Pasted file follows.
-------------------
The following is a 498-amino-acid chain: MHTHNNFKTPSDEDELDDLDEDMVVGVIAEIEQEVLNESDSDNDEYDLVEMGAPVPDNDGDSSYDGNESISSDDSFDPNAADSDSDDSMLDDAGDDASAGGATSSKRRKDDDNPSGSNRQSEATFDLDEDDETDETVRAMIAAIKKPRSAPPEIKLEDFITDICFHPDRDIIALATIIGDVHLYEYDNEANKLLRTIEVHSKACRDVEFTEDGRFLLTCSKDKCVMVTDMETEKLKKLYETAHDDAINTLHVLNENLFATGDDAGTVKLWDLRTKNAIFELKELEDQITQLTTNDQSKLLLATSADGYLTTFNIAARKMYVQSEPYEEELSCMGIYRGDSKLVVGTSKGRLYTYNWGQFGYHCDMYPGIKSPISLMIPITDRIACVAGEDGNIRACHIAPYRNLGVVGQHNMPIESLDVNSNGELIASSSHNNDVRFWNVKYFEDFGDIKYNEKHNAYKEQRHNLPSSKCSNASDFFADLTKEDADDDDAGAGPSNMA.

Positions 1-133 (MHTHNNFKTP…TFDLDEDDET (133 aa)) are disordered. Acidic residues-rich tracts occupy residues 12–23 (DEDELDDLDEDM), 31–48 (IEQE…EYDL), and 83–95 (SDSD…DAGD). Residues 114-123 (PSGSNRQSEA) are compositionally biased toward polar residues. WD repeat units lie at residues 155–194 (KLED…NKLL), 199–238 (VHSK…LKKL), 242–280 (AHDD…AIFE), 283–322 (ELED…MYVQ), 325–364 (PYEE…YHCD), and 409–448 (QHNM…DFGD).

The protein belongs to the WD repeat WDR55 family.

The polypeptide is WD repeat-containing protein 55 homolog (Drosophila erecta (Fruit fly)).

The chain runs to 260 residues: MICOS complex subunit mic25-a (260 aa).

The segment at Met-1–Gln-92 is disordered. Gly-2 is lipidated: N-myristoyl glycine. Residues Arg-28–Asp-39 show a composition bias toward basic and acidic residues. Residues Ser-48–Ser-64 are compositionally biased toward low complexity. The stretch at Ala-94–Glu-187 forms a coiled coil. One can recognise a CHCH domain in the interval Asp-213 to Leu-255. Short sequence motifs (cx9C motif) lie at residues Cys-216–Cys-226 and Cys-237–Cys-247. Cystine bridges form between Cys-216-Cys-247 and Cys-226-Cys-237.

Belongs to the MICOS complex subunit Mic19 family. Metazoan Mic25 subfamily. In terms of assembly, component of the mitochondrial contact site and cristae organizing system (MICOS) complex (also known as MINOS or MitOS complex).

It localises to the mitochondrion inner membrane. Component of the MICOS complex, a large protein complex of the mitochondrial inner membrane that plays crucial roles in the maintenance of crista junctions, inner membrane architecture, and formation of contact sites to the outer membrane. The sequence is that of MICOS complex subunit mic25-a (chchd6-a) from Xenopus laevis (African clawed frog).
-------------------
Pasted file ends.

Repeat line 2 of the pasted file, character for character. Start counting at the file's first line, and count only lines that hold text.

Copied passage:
Positions 1-133 (MHTHNNFKTP…TFDLDEDDET (133 aa)) are disordered. Acidic residues-rich tracts occupy residues 12–23 (DEDELDDLDEDM), 31–48 (IEQE…EYDL), and 83–95 (SDSD…DAGD). Residues 114-123 (PSGSNRQSEA) are compositionally biased toward polar residues. WD repeat units lie at residues 155–194 (KLED…NKLL), 199–238 (VHSK…LKKL), 242–280 (AHDD…AIFE), 283–322 (ELED…MYVQ), 325–364 (PYEE…YHCD), and 409–448 (QHNM…DFGD).